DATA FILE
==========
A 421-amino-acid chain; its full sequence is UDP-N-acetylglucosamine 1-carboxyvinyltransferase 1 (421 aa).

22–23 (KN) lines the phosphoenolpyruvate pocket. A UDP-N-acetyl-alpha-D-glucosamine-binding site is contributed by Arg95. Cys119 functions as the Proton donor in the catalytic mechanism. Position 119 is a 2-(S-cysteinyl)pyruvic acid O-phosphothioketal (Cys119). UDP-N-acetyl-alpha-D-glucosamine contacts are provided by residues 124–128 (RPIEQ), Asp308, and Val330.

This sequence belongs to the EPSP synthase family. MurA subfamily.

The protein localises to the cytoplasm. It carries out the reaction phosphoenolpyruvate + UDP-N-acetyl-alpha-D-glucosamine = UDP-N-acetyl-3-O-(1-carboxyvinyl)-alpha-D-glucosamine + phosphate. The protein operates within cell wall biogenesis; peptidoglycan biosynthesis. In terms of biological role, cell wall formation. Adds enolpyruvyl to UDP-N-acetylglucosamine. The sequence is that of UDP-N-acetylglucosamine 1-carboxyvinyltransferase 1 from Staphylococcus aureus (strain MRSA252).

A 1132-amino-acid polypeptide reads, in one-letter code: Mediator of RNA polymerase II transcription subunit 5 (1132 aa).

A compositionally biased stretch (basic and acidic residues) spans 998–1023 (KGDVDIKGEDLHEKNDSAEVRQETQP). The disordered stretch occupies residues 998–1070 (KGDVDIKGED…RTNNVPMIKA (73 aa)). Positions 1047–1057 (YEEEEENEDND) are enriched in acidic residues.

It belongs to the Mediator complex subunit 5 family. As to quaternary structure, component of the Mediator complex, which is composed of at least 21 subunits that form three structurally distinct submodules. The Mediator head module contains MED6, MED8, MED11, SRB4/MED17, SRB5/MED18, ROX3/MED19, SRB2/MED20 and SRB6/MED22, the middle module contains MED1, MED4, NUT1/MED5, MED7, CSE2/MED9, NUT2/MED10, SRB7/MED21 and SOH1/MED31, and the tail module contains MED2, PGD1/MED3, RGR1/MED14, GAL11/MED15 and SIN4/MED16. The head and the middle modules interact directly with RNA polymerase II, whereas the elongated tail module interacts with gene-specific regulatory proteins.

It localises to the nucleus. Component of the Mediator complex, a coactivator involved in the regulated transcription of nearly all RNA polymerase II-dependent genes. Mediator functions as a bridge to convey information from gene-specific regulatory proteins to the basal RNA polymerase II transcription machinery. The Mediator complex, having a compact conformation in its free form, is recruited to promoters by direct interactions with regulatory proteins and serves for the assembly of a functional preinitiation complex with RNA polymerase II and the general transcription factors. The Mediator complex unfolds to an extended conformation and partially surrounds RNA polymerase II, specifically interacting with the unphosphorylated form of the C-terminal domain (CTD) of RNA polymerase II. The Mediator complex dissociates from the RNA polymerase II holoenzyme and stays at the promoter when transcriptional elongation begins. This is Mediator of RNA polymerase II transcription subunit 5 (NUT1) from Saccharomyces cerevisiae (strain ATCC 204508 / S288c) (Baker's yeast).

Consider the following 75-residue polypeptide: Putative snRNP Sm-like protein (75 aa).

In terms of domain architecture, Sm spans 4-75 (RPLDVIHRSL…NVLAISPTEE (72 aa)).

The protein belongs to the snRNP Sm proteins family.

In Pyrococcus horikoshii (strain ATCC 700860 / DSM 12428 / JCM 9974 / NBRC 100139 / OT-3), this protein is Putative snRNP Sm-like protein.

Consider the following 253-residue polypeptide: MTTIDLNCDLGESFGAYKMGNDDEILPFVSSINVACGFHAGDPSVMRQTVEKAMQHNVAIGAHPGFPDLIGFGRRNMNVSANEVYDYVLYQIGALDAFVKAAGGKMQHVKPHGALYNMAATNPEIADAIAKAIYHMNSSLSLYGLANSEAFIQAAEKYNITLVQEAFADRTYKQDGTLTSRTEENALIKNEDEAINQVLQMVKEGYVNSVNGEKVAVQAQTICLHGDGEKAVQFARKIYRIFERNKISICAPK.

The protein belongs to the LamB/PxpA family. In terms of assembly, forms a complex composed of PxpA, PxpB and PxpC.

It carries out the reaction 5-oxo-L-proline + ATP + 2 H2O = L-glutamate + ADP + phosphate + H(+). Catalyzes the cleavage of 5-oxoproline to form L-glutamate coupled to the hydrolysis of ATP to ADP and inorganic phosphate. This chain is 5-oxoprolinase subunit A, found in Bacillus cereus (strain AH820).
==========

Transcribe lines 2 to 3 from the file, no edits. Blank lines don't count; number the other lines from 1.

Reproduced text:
22–23 (KN) lines the phosphoenolpyruvate pocket. A UDP-N-acetyl-alpha-D-glucosamine-binding site is contributed by Arg95. Cys119 functions as the Proton donor in the catalytic mechanism. Position 119 is a 2-(S-cysteinyl)pyruvic acid O-phosphothioketal (Cys119). UDP-N-acetyl-alpha-D-glucosamine contacts are provided by residues 124–128 (RPIEQ), Asp308, and Val330.

This sequence belongs to the EPSP synthase family. MurA subfamily.